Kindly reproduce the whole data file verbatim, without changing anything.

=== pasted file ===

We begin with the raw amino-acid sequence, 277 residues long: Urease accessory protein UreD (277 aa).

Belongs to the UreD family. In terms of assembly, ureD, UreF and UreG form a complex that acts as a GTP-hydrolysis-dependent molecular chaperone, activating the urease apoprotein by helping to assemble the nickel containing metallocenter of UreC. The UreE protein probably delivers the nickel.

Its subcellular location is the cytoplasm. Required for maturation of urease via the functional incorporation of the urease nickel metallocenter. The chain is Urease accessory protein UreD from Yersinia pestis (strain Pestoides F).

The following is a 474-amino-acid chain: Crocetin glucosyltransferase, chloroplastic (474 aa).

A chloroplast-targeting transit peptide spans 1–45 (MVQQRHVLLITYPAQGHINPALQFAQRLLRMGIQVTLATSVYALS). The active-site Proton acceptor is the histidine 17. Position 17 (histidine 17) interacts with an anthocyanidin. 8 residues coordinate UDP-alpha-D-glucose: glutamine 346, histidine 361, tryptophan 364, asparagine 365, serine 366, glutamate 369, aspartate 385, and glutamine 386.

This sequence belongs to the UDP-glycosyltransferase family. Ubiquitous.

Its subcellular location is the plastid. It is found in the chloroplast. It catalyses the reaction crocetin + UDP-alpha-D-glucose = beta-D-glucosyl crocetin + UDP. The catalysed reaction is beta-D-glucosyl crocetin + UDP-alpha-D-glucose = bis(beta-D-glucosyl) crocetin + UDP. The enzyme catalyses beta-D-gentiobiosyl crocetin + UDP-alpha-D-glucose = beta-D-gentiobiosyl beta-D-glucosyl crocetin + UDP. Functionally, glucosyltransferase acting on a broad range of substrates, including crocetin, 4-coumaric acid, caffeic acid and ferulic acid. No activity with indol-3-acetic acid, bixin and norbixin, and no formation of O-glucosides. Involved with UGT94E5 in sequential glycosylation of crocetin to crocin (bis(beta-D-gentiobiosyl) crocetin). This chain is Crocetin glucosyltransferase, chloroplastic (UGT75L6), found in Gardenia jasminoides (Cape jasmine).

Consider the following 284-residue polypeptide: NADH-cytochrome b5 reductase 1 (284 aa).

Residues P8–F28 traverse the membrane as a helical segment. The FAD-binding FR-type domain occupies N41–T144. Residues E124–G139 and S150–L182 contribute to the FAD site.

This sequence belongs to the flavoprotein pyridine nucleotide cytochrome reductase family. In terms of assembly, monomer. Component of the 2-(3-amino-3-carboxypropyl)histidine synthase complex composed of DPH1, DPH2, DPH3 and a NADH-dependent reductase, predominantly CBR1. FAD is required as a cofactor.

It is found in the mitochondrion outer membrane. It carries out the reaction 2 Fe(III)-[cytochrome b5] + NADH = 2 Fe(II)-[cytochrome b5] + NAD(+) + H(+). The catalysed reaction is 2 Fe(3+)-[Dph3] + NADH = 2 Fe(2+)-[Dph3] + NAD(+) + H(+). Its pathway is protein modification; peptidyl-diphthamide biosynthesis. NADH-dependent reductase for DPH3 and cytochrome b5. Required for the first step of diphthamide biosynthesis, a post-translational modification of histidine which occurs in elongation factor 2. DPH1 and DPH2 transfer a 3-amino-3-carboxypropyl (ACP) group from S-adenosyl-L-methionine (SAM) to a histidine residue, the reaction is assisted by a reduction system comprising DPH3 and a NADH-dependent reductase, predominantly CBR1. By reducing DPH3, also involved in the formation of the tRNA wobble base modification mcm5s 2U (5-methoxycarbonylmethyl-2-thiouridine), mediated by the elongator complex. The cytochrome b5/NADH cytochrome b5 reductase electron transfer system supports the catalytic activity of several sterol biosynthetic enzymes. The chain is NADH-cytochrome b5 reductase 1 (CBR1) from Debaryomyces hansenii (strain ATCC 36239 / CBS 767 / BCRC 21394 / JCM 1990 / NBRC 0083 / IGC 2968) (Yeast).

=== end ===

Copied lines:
We begin with the raw amino-acid sequence, 277 residues long: Urease accessory protein UreD (277 aa).

Belongs to the UreD family. In terms of assembly, ureD, UreF and UreG form a complex that acts as a GTP-hydrolysis-dependent molecular chaperone, activating the urease apoprotein by helping to assemble the nickel containing metallocenter of UreC. The UreE protein probably delivers the nickel.

Its subcellular location is the cytoplasm. Required for maturation of urease via the functional incorporation of the urease nickel metallocenter. The chain is Urease accessory protein UreD from Yersinia pestis (strain Pestoides F).

The following is a 474-amino-acid chain: Crocetin glucosyltransferase, chloroplastic (474 aa).

A chloroplast-targeting transit peptide spans 1–45 (MVQQRHVLLITYPAQGHINPALQFAQRLLRMGIQVTLATSVYALS). The active-site Proton acceptor is the histidine 17. Position 17 (histidine 17) interacts with an anthocyanidin. 8 residues coordinate UDP-alpha-D-glucose: glutamine 346, histidine 361, tryptophan 364, asparagine 365, serine 366, glutamate 369, aspartate 385, and glutamine 386.

This sequence belongs to the UDP-glycosyltransferase family. Ubiquitous.

Its subcellular location is the plastid. It is found in the chloroplast. It catalyses the reaction crocetin + UDP-alpha-D-glucose = beta-D-glucosyl crocetin + UDP. The catalysed reaction is beta-D-glucosyl crocetin + UDP-alpha-D-glucose = bis(beta-D-glucosyl) crocetin + UDP. The enzyme catalyses beta-D-gentiobiosyl crocetin + UDP-alpha-D-glucose = beta-D-gentiobiosyl beta-D-glucosyl crocetin + UDP. Functionally, glucosyltransferase acting on a broad range of substrates, including crocetin, 4-coumaric acid, caffeic acid and ferulic acid. No activity with indol-3-acetic acid, bixin and norbixin, and no formation of O-glucosides. Involved with UGT94E5 in sequential glycosylation of crocetin to crocin (bis(beta-D-gentiobiosyl) crocetin). This chain is Crocetin glucosyltransferase, chloroplastic (UGT75L6), found in Gardenia jasminoides (Cape jasmine).

Consider the following 284-residue polypeptide: NADH-cytochrome b5 reductase 1 (284 aa).

Residues P8–F28 traverse the membrane as a helical segment. The FAD-binding FR-type domain occupies N41–T144. Residues E124–G139 and S150–L182 contribute to the FAD site.

This sequence belongs to the flavoprotein pyridine nucleotide cytochrome reductase family. In terms of assembly, monomer. Component of the 2-(3-amino-3-carboxypropyl)histidine synthase complex composed of DPH1, DPH2, DPH3 and a NADH-dependent reductase, predominantly CBR1. FAD is required as a cofactor.

It is found in the mitochondrion outer membrane. It carries out the reaction 2 Fe(III)-[cytochrome b5] + NADH = 2 Fe(II)-[cytochrome b5] + NAD(+) + H(+). The catalysed reaction is 2 Fe(3+)-[Dph3] + NADH = 2 Fe(2+)-[Dph3] + NAD(+) + H(+). Its pathway is protein modification; peptidyl-diphthamide biosynthesis. NADH-dependent reductase for DPH3 and cytochrome b5. Required for the first step of diphthamide biosynthesis, a post-translational modification of histidine which occurs in elongation factor 2. DPH1 and DPH2 transfer a 3-amino-3-carboxypropyl (ACP) group from S-adenosyl-L-methionine (SAM) to a histidine residue, the reaction is assisted by a reduction system comprising DPH3 and a NADH-dependent reductase, predominantly CBR1. By reducing DPH3, also involved in the formation of the tRNA wobble base modification mcm5s 2U (5-methoxycarbonylmethyl-2-thiouridine), mediated by the elongator complex. The cytochrome b5/NADH cytochrome b5 reductase electron transfer system supports the catalytic activity of several sterol biosynthetic enzymes. The chain is NADH-cytochrome b5 reductase 1 (CBR1) from Debaryomyces hansenii (strain ATCC 36239 / CBS 767 / BCRC 21394 / JCM 1990 / NBRC 0083 / IGC 2968) (Yeast).